ARCHIV - 15.08.2022, Berlin: Das beleuchtete Logo des Senders Rundfunk Berlin-Brandenburg (RBB) ist an der Fassade am Sitz des Senders an der Masurenallee angebracht. (zu dpa «RBB-Rundfunkratschef: Keine Wahl von Interims-Chef am Mittwoch») Foto: Carsten Koall/dpa +++ dpa-Bildfunk +++

Rundfunk Berlin-Brandenburg could also fall victim to the digital media hype. Hardly a day goes by without new items being posted to the debt account of the dismissed artistic director Schlesinger. The presumption of innocence is also relative in this case, because the channel’s crisis has a face that appears so constantly and often that it is suitable for a profile. And as a classic case of a self-fulfilling prophecy, the case of the ailing broadcaster, no matter how deep, can be used very well. Many have always known it and pull their standing sentences from the past few years of systemic criticism of public service broadcasting out of the drawer with the tenor: how inflexible the institutions of public service broadcasting – the insistent official system is already in place – on the new times are set; how much they move in their “bubble” in the protected space of the cultural mandate and are well fed by the citizen as the fee payer, looking after themselves so to speak and thereby becoming susceptible to miscalculations and personal mistakes.

There are sufficient legal remedies and investigative instruments to pursue them, but their “mills” work slowly and thus do not immediately serve the apparent expectations of the permanently agitated time. There is the current update of the broadcasting laws like now in Berlin and Brandenburg, the positioning of the “old” broadcasting in the digital network or the dispute about the amount of the broadcasting fees – last but not least the public opinion.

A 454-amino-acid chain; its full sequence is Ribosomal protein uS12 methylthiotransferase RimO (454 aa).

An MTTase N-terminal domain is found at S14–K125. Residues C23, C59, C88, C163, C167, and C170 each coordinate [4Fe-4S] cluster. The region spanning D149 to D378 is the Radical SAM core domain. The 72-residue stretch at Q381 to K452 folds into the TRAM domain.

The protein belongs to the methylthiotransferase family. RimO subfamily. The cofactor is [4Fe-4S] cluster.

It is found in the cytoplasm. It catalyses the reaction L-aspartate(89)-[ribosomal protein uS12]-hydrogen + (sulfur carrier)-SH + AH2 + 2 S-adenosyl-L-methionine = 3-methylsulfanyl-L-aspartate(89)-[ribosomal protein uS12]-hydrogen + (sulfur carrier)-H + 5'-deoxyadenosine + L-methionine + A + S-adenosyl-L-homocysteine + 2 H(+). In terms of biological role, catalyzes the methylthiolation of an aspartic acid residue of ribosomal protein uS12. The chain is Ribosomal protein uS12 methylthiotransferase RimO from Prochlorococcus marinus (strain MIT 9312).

I don’t want to join the ranks of know-it-alls, I always hated it when elders gave advice for a time that they ultimately helped cause.

But from a distance, I dare to make two statements and make a few suggestions, because it seems essential for the benefit of all stakeholders in public broadcasting, to get out of the “total crisis” mode and the narrative “the system is almost done” – or, to put it bluntly: “we’re standing today on the brink, tomorrow we’ll be one step further” – to get out. A critical examination could serve to consider what should be done now. This does not exclude bitter assessments and daring theses, insofar as they can be used as a guide.

My first statement can be understood in two ways: RBB is alone at home. Whether and to what extent his entire management is up for negotiation, as is often cheaply demanded, can now be assessed individually and certainly not from a distance. However, some imbalances can be identified. RBB’s bonus system, which has now been suspended, does not belong in public broadcasting and therefore strikes me as absurd because it certainly also serves to reward executives for taking something away from others, for example as part of savings targets.